- The Washington Times - Tuesday, November 8, 2011


Traditional law-enforcement duties are best performed by men, not machines. This is the case in Maryland, where speed cameras continue to pronounce the innocent guilty, regardless of mounting evidence that the measuring devices are faulty.

Will Foreman, the owner of Eastover Auto Supply, found this out the hard way on Monday when a Prince George’s County judge refused to consider proof that the cameras don’t always get it right. Mr. Foreman had obtained internal documents from the town of Cheverly that described ongoing reliability problems with the automated ticketing machines. “Not only are the cameras still not functioning properly, they are now producing violations for invisible vehicles going 76 miles per hour (violation #79) and bicycles going 38 and 57 miles per hour (violation #2790 & #2783),” Town Administrator David Warrington wrote in a July 26 letter to Optotraffic, the operator of the dodgy equipment.

Many of these improper tickets end up in Mr. Foreman’s mailbox. With about a dozen drivers making deliveries throughout the area during business hours, his trucks are constantly passing Optotraffic’s web of cameras. Mr. Foreman knows with mathematical certainty that his employees aren’t doing anything wrong. A careful analysis of Optotraffic’s own photographs show Mr. Foreman’s vehicles were not traveling the speed alleged because they didn’t cover a sufficient distance in the time elapsed between the images.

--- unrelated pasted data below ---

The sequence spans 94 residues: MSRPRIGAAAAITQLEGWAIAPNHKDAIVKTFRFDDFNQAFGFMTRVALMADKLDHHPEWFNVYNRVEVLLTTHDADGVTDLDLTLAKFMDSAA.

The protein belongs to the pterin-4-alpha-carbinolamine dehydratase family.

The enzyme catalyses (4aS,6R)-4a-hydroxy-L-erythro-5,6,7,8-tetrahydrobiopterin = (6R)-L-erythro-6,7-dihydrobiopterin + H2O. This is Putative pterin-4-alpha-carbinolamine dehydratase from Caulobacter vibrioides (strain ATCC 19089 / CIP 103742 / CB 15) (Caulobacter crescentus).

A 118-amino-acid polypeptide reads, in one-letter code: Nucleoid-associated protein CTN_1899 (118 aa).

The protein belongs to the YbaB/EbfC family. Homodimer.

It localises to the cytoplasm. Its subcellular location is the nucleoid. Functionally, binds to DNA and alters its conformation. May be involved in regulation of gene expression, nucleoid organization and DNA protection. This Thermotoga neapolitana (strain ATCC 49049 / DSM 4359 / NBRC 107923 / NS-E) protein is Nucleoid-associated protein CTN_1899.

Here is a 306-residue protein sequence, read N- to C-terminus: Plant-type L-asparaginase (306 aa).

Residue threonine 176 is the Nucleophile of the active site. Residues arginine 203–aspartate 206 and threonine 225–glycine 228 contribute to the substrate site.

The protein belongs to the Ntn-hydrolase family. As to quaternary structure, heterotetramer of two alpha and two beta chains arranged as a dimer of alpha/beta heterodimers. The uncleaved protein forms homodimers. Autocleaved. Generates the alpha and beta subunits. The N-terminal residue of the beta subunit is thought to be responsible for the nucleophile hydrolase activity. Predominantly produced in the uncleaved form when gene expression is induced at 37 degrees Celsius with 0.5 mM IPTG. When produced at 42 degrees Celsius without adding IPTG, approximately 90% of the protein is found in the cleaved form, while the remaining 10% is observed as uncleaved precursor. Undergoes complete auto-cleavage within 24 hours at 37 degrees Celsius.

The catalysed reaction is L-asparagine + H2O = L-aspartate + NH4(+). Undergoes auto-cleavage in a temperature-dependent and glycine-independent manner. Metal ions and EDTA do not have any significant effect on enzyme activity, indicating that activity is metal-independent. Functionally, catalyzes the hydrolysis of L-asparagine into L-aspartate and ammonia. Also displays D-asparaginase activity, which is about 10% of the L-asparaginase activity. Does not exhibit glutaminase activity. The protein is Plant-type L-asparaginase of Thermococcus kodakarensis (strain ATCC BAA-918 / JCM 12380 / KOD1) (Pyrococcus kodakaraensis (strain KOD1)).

In response, Optotraffic claims the photos aren’t actually evidence of speeding. The snapshots are only used for “identification purposes” so they know where to send the bill. Often, they can’t even get that right. The Maryland-based firm recently sent a Honda owner a ticket even though the car in the photo was a Saturn.

Early on, photographic evidence resulted in acquittals, but judges in the Old Line State are now taking a hard line against factual challenges. “They’re circling the wagons,” Mr. Foreman told The Washington Times. “F. Lee Bailey couldn’t get you off here.” Some challengers even wind up behind bars. On Sept. 23, James Bradford, a 71-year-old man who walks with a cane, tried politely and correctly to explain that there were no speed-limit signs on the route he took past a Forest Heights speed camera. Judge Gerard F. Devlin interrupted and declared the elderly man guilty. When Mr. Bradford had the audacity to quietly say, “I was not speeding,” Judge Devlin snapped to his bailiff, “Take him out in handcuffs. We’ll see if you get the full six months when you come back.”

This may seem like a lot of drama over a $40 infraction, but so many traffic-camera citations are mailed out each month that local governments rake in millions of dollars. In a May 24 letter, Mr. Warrington explained his interest in addressing reliability problems was not ensuring justice but “how we can optimize the productivity of our camera.” Optotraffic gave notice that it would pull out of Cheverly by the middle of the month, but the bogus ticketing will continue in other jurisdictions.

The vast majority of motorists lack the patience needed to contest faulty citations. Mr. Foreman will do all of them a service as he plans to elevate his fight to a circuit court.



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